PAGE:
Saturday 29 January 2011

Au Bon Marché – building the store

Construction of the Bon Marché department store began in 1869 and continued in various stages of expansion until completion in 1887 by which time it occupied 52,800 square metres. The principle architect was Louis-Auguste Boileau (1812-96) with the assistance of structural engineer, Gustave Eiffel. Eiffel was responsible for the internal framework of cast iron and the glazing calculated to provide maximum illumination for the goods on display. An interlinked series of central courts and enormous skylights supported on slender columns projected daylight all the way to the ground floor from which a series of elaborately decorated staircases climbed to the upper galleries providing the customer with an ever mounting sense of theatrical expectation. Boileau designed the outer shell, façades and floor plans. Between them they made an architectural statement that placed the store at the forefront of building technology and symbolised the ambitions of Aristide Boucicaut, the founder. As well as selling floors, provision was made for back office functions, the reception of stock and the packing and dispatch of customer orders. This was the most ambitious master plan for a modern department store anywhere and the concentration on management efficiency, staff supervision and publicity would ensure that Bon Marché would quickly leave its competitors far behind. It would be a store for the emerging age of mass production and the consumer culture that grew up in step with it.

Louis-Auguste Boileau was the founder of an architectural dynasty comprising his son, Louis-Charles Boileau (1837-1914) and grandson, Louis-Hippolyte Boileau (1878-1948) both of whom were involved in subsequent phases of the store’s development. Much confusion exists over which of the elder Boileaus worked alongside Eiffel in the 1870s and a definitive source is not easily found. There is agreement that the grandson, Louis-Hippolyte, was responsible for the second major building on rue de Sèvres in 1920-23 in what is often described as an Art Deco style. There is a hint of the ocean liner about the receding profile and extended curve of the façade but the retention of various Beaux-arts mannerisms dilutes the effect although it does have the merit of relating to the original next door.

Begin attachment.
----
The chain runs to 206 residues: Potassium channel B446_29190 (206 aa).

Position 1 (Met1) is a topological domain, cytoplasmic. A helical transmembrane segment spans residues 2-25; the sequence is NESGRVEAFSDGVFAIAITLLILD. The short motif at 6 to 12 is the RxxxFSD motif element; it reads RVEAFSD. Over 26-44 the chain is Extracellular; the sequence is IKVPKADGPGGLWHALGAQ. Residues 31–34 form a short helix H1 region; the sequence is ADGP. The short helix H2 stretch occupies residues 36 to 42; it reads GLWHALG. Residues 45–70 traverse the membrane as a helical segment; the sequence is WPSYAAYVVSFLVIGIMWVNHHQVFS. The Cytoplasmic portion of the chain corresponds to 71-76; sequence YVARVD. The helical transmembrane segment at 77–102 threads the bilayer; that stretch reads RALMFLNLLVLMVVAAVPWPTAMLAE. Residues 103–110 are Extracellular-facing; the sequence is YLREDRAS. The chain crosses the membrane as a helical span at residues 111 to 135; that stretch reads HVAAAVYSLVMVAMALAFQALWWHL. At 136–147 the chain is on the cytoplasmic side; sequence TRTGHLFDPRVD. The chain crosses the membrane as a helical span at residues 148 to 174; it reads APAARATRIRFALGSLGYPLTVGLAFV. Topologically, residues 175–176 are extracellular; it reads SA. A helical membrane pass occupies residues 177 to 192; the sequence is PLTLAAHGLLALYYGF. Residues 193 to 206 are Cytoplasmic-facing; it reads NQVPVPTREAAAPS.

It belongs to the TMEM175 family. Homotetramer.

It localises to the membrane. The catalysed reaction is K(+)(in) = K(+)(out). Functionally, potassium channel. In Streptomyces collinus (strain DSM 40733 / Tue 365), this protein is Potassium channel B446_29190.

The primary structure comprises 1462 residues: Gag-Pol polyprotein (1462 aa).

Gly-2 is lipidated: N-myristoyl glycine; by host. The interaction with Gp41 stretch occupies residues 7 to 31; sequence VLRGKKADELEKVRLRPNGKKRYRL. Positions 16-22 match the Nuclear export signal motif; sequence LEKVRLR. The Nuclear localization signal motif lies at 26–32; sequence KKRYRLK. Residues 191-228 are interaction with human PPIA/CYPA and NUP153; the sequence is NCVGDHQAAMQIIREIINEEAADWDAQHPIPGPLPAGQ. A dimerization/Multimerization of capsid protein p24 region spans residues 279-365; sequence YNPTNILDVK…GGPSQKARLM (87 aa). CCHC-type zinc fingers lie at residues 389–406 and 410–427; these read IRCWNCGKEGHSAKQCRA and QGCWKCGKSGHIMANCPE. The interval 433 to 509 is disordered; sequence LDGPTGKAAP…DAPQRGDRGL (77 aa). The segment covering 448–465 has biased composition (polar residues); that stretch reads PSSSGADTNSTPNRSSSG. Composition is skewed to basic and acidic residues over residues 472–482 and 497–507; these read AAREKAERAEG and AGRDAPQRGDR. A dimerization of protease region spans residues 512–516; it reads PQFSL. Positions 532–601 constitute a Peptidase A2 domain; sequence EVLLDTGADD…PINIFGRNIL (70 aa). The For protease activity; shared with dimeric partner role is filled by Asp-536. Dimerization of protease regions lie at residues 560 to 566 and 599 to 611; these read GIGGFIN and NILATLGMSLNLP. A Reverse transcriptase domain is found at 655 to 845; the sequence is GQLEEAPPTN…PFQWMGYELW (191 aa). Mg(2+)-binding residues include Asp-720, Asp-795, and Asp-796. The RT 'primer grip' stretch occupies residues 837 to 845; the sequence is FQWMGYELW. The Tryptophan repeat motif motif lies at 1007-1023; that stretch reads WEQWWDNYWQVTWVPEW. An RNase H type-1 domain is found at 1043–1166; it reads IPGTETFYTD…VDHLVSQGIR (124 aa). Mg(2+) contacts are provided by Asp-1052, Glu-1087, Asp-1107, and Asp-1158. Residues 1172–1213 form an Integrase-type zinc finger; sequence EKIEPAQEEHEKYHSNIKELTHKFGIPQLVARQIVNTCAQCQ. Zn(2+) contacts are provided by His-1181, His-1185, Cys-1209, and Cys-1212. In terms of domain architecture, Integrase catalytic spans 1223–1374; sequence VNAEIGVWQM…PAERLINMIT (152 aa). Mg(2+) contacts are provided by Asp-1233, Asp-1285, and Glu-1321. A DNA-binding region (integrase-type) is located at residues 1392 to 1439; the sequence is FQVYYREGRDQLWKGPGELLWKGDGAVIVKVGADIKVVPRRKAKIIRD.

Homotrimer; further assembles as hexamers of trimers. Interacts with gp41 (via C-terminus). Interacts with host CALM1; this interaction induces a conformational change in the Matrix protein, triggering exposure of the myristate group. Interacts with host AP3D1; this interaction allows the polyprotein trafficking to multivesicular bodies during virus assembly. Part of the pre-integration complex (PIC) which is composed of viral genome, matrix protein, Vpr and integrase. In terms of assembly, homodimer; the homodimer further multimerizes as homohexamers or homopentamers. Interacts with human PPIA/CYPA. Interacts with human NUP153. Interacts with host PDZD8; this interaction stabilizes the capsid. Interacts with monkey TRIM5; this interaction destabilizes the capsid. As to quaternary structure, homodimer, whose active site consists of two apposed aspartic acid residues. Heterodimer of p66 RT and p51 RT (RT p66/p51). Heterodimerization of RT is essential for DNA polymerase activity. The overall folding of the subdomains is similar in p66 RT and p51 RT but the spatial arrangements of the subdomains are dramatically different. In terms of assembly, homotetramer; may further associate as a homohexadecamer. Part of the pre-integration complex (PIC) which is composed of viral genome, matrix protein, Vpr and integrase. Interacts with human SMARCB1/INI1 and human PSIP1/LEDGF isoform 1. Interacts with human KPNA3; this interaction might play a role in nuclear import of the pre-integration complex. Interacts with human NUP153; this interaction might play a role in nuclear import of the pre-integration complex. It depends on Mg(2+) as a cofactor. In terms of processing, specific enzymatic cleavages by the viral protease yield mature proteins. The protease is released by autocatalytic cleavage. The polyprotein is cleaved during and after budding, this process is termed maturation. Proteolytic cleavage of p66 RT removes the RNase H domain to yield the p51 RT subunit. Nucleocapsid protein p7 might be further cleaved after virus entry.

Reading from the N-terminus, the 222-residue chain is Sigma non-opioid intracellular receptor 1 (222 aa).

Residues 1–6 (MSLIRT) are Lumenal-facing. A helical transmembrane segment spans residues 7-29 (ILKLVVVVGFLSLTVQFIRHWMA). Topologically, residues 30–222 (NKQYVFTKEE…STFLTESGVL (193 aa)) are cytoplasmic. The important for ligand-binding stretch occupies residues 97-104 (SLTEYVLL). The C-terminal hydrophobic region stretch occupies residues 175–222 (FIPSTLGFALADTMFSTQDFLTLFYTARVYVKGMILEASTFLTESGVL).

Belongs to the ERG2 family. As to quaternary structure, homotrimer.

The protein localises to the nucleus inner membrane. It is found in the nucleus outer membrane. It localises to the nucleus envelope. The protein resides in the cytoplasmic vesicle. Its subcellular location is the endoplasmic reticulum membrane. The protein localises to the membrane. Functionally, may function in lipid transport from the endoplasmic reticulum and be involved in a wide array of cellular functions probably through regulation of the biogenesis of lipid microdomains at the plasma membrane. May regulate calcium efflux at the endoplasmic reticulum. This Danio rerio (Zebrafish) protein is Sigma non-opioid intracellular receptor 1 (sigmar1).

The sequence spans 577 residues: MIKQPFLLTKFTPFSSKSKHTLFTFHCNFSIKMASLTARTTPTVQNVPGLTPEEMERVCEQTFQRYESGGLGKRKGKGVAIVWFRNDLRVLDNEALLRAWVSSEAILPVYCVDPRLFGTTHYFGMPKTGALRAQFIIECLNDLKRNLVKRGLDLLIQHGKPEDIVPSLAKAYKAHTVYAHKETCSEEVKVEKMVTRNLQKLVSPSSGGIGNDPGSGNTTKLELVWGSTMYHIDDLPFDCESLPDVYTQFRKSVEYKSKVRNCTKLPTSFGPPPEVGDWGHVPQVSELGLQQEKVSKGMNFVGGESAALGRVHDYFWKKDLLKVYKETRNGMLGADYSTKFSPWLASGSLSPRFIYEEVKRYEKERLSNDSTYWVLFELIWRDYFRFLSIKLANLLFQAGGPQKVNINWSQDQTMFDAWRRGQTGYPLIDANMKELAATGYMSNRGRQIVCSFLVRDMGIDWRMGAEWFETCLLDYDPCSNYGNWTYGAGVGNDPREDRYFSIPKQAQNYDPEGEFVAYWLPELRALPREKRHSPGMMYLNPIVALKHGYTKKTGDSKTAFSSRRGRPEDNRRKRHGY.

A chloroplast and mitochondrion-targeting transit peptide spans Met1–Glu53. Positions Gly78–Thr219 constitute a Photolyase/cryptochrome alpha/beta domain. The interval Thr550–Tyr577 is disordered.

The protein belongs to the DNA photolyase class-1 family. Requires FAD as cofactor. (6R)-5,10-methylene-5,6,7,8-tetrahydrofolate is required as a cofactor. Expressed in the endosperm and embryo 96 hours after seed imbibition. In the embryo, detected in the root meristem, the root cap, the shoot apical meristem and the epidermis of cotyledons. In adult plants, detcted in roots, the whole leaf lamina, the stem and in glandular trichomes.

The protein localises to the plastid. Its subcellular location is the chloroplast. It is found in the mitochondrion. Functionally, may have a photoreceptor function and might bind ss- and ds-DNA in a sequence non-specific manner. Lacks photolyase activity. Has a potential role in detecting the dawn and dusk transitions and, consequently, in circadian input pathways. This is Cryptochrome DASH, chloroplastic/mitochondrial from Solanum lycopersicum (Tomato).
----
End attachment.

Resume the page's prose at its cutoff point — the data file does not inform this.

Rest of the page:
The great glass and iron interior was lost when the original store was destroyed by fire in 1915. When rebuilt the exterior was a close relative of the original but the new interior was much more conventional and left nothing of the spectacular original to be seen. There remains a central atrium with smartly clad escalators connecting all the floors. The glossy trim seems in keeping with the corporate values of the present owners, luxury goods conglomerate, LVMH (Moët Hennessy • Louis Vuitton) with its massive portfolio of aspirational brands. Today’s store seems awkwardly poised between its mass market traditions and the instinctive exclusivity of the present owner. Seriously high-end products can’t be seen alongside price sensitive mass market goods without something being lost. Modern marketing practice has saturated consumers in the rhetoric of exclusivity to the point of nausea but the messages will never go away as long as feeble-minded customers with status anxiety are willing to pay premium prices to associate themselves with luxury labels and buy their way into the basement of dreams.

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